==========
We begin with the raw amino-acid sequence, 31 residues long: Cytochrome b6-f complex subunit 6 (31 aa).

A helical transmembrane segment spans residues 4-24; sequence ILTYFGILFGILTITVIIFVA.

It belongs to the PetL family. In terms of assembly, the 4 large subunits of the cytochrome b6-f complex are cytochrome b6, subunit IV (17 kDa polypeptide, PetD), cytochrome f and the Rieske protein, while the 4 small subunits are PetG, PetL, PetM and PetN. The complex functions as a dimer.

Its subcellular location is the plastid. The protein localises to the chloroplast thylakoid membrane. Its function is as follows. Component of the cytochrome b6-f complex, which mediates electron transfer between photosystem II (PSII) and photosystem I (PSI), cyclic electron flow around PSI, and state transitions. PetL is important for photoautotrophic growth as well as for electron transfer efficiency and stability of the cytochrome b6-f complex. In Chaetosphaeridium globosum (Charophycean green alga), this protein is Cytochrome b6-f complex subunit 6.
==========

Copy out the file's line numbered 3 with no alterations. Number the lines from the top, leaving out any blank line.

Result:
It belongs to the PetL family. In terms of assembly, the 4 large subunits of the cytochrome b6-f complex are cytochrome b6, subunit IV (17 kDa polypeptide, PetD), cytochrome f and the Rieske protein, while the 4 small subunits are PetG, PetL, PetM and PetN. The complex functions as a dimer.